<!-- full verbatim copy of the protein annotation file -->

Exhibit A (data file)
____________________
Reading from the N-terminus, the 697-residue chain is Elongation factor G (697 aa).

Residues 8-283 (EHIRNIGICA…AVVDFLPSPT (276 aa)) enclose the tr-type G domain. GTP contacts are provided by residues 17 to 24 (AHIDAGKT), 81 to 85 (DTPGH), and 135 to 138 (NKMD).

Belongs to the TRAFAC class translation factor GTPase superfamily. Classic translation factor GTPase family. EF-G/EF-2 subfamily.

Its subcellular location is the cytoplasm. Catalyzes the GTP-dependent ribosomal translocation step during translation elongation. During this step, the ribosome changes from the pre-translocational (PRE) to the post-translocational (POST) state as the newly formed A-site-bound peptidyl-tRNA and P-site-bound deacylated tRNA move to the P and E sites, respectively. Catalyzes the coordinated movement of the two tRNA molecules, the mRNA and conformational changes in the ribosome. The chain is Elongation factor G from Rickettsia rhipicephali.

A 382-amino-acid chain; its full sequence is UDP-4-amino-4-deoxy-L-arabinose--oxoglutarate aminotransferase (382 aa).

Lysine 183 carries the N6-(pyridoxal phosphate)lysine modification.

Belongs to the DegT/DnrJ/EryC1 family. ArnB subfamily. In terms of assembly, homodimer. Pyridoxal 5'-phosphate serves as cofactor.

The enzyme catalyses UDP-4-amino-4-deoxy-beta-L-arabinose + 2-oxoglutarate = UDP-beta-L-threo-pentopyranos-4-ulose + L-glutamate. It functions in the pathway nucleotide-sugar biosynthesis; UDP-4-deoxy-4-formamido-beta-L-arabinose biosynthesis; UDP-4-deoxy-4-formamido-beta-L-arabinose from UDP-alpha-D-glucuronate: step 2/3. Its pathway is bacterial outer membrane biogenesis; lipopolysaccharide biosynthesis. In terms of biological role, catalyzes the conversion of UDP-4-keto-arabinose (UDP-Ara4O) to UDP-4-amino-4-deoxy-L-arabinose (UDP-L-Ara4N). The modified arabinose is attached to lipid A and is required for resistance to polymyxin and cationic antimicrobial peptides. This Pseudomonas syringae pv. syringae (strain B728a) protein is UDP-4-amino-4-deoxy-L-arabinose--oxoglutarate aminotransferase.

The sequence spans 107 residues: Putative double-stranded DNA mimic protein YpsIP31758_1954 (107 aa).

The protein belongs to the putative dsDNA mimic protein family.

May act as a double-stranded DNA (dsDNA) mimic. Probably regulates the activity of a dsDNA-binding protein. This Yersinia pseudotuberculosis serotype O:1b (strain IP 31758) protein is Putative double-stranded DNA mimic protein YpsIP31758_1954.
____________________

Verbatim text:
Reading from the N-terminus, the 697-residue chain is Elongation factor G (697 aa).

Residues 8-283 (EHIRNIGICA…AVVDFLPSPT (276 aa)) enclose the tr-type G domain. GTP contacts are provided by residues 17 to 24 (AHIDAGKT), 81 to 85 (DTPGH), and 135 to 138 (NKMD).

Belongs to the TRAFAC class translation factor GTPase superfamily. Classic translation factor GTPase family. EF-G/EF-2 subfamily.

Its subcellular location is the cytoplasm. Catalyzes the GTP-dependent ribosomal translocation step during translation elongation. During this step, the ribosome changes from the pre-translocational (PRE) to the post-translocational (POST) state as the newly formed A-site-bound peptidyl-tRNA and P-site-bound deacylated tRNA move to the P and E sites, respectively. Catalyzes the coordinated movement of the two tRNA molecules, the mRNA and conformational changes in the ribosome. The chain is Elongation factor G from Rickettsia rhipicephali.

A 382-amino-acid chain; its full sequence is UDP-4-amino-4-deoxy-L-arabinose--oxoglutarate aminotransferase (382 aa).

Lysine 183 carries the N6-(pyridoxal phosphate)lysine modification.

Belongs to the DegT/DnrJ/EryC1 family. ArnB subfamily. In terms of assembly, homodimer. Pyridoxal 5'-phosphate serves as cofactor.

The enzyme catalyses UDP-4-amino-4-deoxy-beta-L-arabinose + 2-oxoglutarate = UDP-beta-L-threo-pentopyranos-4-ulose + L-glutamate. It functions in the pathway nucleotide-sugar biosynthesis; UDP-4-deoxy-4-formamido-beta-L-arabinose biosynthesis; UDP-4-deoxy-4-formamido-beta-L-arabinose from UDP-alpha-D-glucuronate: step 2/3. Its pathway is bacterial outer membrane biogenesis; lipopolysaccharide biosynthesis. In terms of biological role, catalyzes the conversion of UDP-4-keto-arabinose (UDP-Ara4O) to UDP-4-amino-4-deoxy-L-arabinose (UDP-L-Ara4N). The modified arabinose is attached to lipid A and is required for resistance to polymyxin and cationic antimicrobial peptides. This Pseudomonas syringae pv. syringae (strain B728a) protein is UDP-4-amino-4-deoxy-L-arabinose--oxoglutarate aminotransferase.

The sequence spans 107 residues: Putative double-stranded DNA mimic protein YpsIP31758_1954 (107 aa).

The protein belongs to the putative dsDNA mimic protein family.

May act as a double-stranded DNA (dsDNA) mimic. Probably regulates the activity of a dsDNA-binding protein. This Yersinia pseudotuberculosis serotype O:1b (strain IP 31758) protein is Putative double-stranded DNA mimic protein YpsIP31758_1954.